28 August 2017

New Executive Order Seeks to Jump Start the Effort to Rebuild America’s Infrastructure

“Crumbling infrastructure will be replaced with new roads, bridges, tunnels, airports, and railways gleaming across our very, very beautiful land.”  President Donald J. Trump

The new Executive Order on infrastructure unveiled last week on August 15, 2017 promises discipline, accountability, coordination and efficiency in regulatory vetting and approval of much needed growth in U.S. energy and infrastructure.  As such, this new order has wide ranging implications for addressing the state of energy and infrastructure in the U.S., recently rated as a D+ by the American Society of Civil Engineers in its 2017 Report Card.  The numbers behind both capital demand and the consequences of further slow growth in U.S. energy and infrastructure are staggering – so large that they are almost meaningless.  Conservative estimates project that U.S.$8 trillion will be required to meet basic infrastructure needs and prudent energy reserves in the U.S. through 2030.  This equates an annual capital demand of roughly U.S.$455 billion.  At the same time, very significant costs have been attached to slow and intransigent approval processes for new growth in the area.  Recent studies by the Government Accountability Office and National Association of Environmental Professionals identify significant lags in environmental approval processes for major infrastructure projects, with delays averaging six years for major projects, attending costs to the U.S. economy in the U.S.$ trillions and the unavailability of safe and modern infrastructure.  Thus, even with enormous pools of committed and available capital to meet this demand, smooth, effective, accountable and expeditious permitting has frustrated considerable energy and infrastructure development in the U.S.

The Trump Administration unveiled its response to what it referred to as the challenge of “the nation’s badly broken infrastructure permitting process” in the August 15, 2017 Presidential Executive Order on Establishing Discipline and Accountability in the Environmental Review and Permitting Process for Infrastructure (Infra EO).  The Infra EO has broad application to virtually all forms of infrastructure, including surface transportation, aviation, ports, water resources, energy production and generation (including renewables), electricity transmission, broadband internet, pipelines, stormwater and sewer infrastructure and drinking water infrastructure.  The Infra EO is all about unifying, streamlining and therefore speeding up the administrative approval process for major energy and infrastructure projects, and implementing mechanisms to ensure performance priority of and accountability in this new system.  The Infra EO’s two key process enhancements for new infrastructure projects are:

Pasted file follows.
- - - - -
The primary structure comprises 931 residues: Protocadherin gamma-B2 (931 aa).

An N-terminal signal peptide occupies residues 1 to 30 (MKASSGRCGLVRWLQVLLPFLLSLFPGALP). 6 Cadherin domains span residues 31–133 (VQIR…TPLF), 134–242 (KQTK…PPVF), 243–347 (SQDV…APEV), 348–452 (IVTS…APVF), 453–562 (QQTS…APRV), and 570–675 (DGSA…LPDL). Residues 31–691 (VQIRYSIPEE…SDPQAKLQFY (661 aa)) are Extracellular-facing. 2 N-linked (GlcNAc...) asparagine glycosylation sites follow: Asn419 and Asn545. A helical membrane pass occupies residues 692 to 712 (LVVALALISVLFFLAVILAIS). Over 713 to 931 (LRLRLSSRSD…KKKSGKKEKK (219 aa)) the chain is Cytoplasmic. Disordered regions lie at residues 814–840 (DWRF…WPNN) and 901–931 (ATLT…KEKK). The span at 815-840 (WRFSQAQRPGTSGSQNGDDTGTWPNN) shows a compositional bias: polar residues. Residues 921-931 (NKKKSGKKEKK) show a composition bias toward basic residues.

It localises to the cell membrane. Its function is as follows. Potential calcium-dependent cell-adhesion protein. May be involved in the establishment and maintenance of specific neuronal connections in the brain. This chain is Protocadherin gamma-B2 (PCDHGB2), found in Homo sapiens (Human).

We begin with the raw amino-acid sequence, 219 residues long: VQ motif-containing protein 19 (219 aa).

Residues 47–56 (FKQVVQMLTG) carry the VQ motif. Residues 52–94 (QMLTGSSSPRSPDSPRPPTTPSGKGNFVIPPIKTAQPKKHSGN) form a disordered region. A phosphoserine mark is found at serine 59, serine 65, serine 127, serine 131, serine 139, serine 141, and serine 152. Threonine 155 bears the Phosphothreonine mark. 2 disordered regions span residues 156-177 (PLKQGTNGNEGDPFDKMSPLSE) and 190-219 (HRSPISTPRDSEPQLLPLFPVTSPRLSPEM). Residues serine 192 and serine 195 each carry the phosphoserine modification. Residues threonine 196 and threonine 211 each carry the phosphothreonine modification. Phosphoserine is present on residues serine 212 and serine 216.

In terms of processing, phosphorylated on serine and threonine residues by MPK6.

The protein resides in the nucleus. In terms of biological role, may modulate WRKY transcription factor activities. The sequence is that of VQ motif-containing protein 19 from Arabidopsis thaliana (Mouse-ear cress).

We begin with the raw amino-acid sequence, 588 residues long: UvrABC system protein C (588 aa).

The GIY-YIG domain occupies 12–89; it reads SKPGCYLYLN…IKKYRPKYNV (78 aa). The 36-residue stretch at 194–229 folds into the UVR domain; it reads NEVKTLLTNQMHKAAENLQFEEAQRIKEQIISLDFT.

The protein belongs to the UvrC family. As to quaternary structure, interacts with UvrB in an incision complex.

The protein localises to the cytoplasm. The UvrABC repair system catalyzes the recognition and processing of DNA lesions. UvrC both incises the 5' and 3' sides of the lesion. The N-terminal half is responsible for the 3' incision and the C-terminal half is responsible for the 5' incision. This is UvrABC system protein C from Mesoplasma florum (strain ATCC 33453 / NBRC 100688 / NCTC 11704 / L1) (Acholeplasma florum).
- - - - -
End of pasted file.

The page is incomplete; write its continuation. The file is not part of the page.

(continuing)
1. setting performance priority goals to accelerate progress in inter-agency collaboration in the environmental review and authorization decision process (ERAD Process) and
  2. establishing a unified ERAD Process.

Performance Priority Goals

The Infra EO introduces CAP Goals1 as a means of fostering effective collaboration among the main regulatory stakeholders involved in ERAD Process for new infrastructure projects.  Specifically, the Infra EO directs the Director of the Office of Management and Budget (OMB) to establish a CAP Goal on Infrastructure Permitting with a view toward (1) achieving consistency, coordination and predictability among Federal agencies involved in the ERAD Process and (2) significantly reducing the overall ERAD Process to a target two years.  This two year target is indeed an aggressive one, especially given that a study of EIS issued in 2015 showed that only 16% of those were completed in two years or less, though it can be seen as a hopeful aspirational target.  The Infra EO also includes Agency Goals by further directing all Federal agencies involved in the ERAD Process for infrastructure projects to modify their Strategic Plans and Annual Performance Plans to incorporate performance goals consistent with the CAP Goals.

Performance Accountability through Unified Process

The Infra EO requires the OMB, within 180 days of establishing the CAP Goals, to issue guidance on a performance accountability system that will both track and score ERAD Process progress.  The tracking system will record:

  1. whether the project
    1. is processed using the “One Federal Decision” method (see below),
    2. has a permitting timetable,